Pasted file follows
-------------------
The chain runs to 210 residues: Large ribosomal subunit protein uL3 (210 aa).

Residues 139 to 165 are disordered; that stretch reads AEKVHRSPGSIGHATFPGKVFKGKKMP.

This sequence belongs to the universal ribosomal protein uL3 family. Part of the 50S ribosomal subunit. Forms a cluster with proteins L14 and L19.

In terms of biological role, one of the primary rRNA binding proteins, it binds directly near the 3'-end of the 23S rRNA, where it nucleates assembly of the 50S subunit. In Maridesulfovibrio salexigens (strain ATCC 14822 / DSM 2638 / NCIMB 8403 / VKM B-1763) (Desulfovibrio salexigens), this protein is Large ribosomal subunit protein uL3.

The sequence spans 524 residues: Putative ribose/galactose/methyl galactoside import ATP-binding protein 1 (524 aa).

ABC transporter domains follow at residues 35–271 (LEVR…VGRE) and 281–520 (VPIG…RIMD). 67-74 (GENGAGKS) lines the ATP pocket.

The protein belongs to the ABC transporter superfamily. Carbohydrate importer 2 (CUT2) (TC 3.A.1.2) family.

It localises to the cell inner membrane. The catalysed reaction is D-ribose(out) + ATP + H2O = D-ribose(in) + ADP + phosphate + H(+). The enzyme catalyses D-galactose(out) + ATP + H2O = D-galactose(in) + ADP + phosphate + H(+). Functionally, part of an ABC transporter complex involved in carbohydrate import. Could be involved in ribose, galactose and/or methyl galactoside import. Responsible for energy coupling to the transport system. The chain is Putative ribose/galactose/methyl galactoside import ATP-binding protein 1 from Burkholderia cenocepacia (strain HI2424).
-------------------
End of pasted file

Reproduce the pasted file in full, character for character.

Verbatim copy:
The chain runs to 210 residues: Large ribosomal subunit protein uL3 (210 aa).

Residues 139 to 165 are disordered; that stretch reads AEKVHRSPGSIGHATFPGKVFKGKKMP.

This sequence belongs to the universal ribosomal protein uL3 family. Part of the 50S ribosomal subunit. Forms a cluster with proteins L14 and L19.

In terms of biological role, one of the primary rRNA binding proteins, it binds directly near the 3'-end of the 23S rRNA, where it nucleates assembly of the 50S subunit. In Maridesulfovibrio salexigens (strain ATCC 14822 / DSM 2638 / NCIMB 8403 / VKM B-1763) (Desulfovibrio salexigens), this protein is Large ribosomal subunit protein uL3.

The sequence spans 524 residues: Putative ribose/galactose/methyl galactoside import ATP-binding protein 1 (524 aa).

ABC transporter domains follow at residues 35–271 (LEVR…VGRE) and 281–520 (VPIG…RIMD). 67-74 (GENGAGKS) lines the ATP pocket.

The protein belongs to the ABC transporter superfamily. Carbohydrate importer 2 (CUT2) (TC 3.A.1.2) family.

It localises to the cell inner membrane. The catalysed reaction is D-ribose(out) + ATP + H2O = D-ribose(in) + ADP + phosphate + H(+). The enzyme catalyses D-galactose(out) + ATP + H2O = D-galactose(in) + ADP + phosphate + H(+). Functionally, part of an ABC transporter complex involved in carbohydrate import. Could be involved in ribose, galactose and/or methyl galactoside import. Responsible for energy coupling to the transport system. The chain is Putative ribose/galactose/methyl galactoside import ATP-binding protein 1 from Burkholderia cenocepacia (strain HI2424).